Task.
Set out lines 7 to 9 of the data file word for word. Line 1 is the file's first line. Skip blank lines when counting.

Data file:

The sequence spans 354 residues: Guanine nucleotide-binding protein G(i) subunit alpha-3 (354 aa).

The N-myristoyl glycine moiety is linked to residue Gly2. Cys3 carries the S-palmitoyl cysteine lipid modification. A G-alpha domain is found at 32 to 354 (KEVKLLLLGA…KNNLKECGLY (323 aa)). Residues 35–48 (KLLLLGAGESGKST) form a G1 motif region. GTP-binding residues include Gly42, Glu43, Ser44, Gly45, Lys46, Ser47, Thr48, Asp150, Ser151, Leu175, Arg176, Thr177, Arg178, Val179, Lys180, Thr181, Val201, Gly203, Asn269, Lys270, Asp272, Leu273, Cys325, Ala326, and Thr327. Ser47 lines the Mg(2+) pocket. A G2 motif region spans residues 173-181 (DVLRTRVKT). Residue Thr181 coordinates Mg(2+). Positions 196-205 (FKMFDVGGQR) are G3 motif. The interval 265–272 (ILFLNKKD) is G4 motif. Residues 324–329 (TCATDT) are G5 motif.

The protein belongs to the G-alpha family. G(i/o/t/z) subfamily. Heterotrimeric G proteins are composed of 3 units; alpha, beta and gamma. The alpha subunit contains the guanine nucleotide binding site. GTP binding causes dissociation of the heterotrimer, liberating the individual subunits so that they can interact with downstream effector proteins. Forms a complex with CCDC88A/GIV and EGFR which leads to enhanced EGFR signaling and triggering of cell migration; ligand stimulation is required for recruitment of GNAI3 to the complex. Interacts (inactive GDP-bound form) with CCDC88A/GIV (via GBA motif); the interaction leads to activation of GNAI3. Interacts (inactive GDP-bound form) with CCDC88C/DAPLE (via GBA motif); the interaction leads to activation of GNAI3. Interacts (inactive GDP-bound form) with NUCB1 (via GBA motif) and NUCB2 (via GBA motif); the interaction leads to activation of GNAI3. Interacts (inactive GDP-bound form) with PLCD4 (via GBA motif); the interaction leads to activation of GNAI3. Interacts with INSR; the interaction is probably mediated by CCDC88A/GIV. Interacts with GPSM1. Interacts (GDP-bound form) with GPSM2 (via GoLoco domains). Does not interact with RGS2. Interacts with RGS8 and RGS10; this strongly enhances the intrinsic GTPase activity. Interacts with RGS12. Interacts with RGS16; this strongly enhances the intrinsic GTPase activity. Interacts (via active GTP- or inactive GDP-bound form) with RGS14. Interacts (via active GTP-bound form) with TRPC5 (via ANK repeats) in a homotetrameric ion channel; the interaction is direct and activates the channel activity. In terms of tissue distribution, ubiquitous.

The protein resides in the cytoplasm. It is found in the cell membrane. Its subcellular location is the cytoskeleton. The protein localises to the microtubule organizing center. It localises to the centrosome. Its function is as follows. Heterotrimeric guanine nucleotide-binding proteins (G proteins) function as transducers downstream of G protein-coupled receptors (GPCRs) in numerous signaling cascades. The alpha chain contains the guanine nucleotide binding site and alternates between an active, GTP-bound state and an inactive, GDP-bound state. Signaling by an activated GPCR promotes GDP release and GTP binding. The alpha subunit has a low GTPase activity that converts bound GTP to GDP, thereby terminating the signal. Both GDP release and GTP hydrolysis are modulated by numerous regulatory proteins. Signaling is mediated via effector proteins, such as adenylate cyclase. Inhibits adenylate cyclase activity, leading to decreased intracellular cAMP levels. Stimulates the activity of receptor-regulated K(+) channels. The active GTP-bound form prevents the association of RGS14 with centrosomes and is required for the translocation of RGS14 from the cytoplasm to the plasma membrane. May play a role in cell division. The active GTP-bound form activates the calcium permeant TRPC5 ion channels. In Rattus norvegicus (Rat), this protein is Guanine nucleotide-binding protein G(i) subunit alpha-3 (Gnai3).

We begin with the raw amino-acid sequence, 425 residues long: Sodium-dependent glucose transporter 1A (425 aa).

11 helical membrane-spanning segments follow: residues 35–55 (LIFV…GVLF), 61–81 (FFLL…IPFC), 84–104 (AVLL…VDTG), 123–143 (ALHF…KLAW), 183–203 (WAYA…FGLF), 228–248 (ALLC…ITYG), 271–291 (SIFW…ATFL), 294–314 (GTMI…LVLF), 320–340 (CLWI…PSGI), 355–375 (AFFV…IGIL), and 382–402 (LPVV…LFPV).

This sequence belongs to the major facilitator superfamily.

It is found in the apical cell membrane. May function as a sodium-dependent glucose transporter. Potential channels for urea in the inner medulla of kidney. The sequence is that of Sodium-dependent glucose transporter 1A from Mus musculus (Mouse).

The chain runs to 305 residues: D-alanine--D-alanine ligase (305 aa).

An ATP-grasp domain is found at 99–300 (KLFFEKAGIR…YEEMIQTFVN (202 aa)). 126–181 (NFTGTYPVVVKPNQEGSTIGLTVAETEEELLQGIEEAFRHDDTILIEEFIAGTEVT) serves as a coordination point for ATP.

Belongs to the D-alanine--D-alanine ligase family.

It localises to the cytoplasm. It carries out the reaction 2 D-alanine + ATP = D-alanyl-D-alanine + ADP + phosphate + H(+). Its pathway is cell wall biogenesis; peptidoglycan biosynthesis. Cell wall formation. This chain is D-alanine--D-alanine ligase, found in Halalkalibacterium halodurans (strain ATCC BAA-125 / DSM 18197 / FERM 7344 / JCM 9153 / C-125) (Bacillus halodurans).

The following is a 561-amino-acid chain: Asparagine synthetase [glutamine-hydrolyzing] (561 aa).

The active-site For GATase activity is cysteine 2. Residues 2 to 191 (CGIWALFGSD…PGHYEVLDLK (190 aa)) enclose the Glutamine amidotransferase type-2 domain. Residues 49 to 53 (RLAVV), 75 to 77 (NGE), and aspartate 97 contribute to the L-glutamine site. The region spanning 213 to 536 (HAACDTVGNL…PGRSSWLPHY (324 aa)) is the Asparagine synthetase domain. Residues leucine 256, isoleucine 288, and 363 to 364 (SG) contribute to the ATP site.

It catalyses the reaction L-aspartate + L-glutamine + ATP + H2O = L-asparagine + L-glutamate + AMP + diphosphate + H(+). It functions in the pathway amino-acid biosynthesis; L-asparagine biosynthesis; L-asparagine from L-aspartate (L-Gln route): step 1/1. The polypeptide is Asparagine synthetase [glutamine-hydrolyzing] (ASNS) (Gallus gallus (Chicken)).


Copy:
This sequence belongs to the major facilitator superfamily.

It is found in the apical cell membrane. May function as a sodium-dependent glucose transporter. Potential channels for urea in the inner medulla of kidney. The sequence is that of Sodium-dependent glucose transporter 1A from Mus musculus (Mouse).

The chain runs to 305 residues: D-alanine--D-alanine ligase (305 aa).